Homeowners’ associations are often organized as non-profits. By incorporating non-profit status into the bylaws of the community, the association is always registered as a non-profit. So, how does the IRS treat an HOA? Are homeowners’ associations corporations? Do HOAs have to file tax returns and pay taxes? These are very common questions and ones that, if not answered correctly, can lead to problems for your association. Read on for answers to these important questions!

Is Non-Profit the Same as Tax Exempt?

HOAs generally have non-profit status by default. This is because the purpose of the association is not to make money, but rather to maintain and govern. Being non-profit often gets confused with being tax exempt, which is different and unrelated.

As a general rule, HOAs are not tax exempt. For federal tax purposes, homeowners’ associations are considered corporations, regardless of whether it was created as a non-profit. Therefore, the association must file taxes as a corporation. The HOA is responsible for filing a tax return every year that it is in operation. Though an HOA does not function for profit, some activities may result in taxable income. For example, some communities sell t-shirts or mugs with the community logo, charge for use of the exercise or clubhouse facilities, or operate a hair or nail salon as part of their amenities. Income from such ventures is taxable, and the HOA is therefore responsible for paying taxes.

How HOA Income is Taxed

The majority of HOAs choose to file Form 1120-H or Form 1120. Under Form 1120, all the association’s income is taxable. Basically, any funds that are collected during the year, but not used, (for example funds that are set aside for maintenance or repairs that may take place in the following year) will be taxed, whereas under Form 1120-H only the “non-exempt” income is taxable, meaning that only funds that are not used or earmarked will be taxed. Thus, if they qualify, HOAs tend to file Form 1120-H.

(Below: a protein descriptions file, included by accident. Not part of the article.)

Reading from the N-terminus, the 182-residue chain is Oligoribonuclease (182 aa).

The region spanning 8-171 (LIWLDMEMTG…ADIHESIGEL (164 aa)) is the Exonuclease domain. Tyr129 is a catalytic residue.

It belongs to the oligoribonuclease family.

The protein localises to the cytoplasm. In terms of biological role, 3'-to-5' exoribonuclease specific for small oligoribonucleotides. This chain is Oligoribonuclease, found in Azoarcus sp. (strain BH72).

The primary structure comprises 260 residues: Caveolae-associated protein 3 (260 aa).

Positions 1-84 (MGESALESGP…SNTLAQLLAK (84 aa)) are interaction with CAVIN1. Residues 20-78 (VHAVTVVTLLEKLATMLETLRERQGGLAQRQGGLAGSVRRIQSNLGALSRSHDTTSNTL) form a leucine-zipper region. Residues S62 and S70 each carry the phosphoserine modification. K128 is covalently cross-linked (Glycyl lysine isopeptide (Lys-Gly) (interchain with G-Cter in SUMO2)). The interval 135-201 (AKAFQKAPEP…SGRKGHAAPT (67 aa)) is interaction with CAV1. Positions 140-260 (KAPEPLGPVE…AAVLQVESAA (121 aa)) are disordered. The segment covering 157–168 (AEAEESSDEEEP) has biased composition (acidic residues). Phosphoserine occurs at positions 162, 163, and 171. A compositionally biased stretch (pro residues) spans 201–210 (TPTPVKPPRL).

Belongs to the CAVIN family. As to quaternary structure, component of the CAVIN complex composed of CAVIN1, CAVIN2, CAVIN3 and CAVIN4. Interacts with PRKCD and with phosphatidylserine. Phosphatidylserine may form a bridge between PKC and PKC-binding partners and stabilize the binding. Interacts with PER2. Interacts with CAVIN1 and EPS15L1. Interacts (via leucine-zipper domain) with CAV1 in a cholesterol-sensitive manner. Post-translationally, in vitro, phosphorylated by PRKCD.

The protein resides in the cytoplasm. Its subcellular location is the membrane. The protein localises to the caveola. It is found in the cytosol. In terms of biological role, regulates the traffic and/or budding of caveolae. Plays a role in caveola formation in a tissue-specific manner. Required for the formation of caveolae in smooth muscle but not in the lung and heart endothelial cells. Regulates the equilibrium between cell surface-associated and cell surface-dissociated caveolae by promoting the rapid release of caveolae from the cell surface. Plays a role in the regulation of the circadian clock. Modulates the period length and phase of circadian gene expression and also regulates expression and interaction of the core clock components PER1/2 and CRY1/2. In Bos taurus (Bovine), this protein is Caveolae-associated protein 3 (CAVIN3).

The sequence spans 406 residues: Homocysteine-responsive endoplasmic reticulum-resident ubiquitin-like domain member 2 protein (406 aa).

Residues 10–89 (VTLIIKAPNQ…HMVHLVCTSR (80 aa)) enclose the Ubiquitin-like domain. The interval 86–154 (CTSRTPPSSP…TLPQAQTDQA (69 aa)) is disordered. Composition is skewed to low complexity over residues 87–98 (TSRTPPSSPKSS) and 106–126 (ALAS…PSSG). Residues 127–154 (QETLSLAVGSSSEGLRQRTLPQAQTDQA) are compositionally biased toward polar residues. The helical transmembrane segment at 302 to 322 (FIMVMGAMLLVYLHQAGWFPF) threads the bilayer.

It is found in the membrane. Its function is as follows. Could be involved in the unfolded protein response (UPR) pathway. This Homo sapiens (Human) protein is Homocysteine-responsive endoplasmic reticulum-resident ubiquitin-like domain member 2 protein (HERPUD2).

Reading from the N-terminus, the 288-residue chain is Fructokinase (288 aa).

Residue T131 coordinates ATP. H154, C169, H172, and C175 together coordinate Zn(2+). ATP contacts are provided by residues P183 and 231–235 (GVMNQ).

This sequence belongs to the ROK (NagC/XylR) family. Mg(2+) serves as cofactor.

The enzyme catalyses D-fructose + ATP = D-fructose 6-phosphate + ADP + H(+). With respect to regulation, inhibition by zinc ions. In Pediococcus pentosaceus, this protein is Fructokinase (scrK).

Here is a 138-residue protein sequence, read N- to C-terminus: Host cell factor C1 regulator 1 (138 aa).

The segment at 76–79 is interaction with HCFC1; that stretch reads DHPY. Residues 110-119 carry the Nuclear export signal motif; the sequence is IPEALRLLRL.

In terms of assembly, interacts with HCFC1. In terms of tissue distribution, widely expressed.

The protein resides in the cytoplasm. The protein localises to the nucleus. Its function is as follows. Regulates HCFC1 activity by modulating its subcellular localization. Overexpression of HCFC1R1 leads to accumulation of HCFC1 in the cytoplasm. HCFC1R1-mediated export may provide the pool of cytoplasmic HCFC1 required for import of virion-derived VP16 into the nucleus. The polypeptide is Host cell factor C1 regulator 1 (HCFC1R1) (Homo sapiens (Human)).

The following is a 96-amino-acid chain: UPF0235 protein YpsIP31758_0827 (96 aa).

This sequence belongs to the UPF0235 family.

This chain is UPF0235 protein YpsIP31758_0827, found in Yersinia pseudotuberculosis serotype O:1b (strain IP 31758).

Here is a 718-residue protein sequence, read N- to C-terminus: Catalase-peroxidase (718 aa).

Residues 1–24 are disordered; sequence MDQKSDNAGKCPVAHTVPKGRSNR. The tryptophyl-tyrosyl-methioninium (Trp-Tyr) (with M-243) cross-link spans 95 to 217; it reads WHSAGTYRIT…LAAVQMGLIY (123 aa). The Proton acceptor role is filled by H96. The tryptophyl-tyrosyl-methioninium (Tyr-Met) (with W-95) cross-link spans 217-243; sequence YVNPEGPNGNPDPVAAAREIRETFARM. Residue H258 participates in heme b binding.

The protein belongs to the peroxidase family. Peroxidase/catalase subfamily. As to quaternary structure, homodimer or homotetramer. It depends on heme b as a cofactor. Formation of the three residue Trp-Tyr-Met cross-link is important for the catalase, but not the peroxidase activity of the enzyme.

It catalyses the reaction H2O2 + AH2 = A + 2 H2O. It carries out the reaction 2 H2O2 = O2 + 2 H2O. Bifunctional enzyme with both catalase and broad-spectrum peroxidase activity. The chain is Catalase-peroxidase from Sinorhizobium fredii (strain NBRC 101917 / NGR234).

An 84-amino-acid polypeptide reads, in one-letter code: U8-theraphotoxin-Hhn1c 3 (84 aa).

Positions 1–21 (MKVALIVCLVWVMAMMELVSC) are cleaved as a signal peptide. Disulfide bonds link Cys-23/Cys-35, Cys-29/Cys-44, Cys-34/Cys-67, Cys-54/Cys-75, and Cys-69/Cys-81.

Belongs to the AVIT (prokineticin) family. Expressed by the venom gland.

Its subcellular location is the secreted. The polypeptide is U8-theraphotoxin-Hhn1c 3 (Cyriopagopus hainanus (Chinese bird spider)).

But What if There is no Profit?

Even if your HOA has no extra income and is not required to pay any taxes, you are still required to file an official form with the IRS. Taxes can get a little tricky, especially when filing as a corporation. There are lots of particularities and details, and that is why it is always recommended that you use a tax professional to make sure that your HOA is on the right track and doing everything that is required to keep operations running smoothly and legally.

For more in-depth information regarding the management of HOA communities, be sure to check out our blog where we publish fresh content weekly. If you are interested in switching HOA management companies, contact Spectrum Association Management today to find out why our customers love us and what makes us refreshingly different.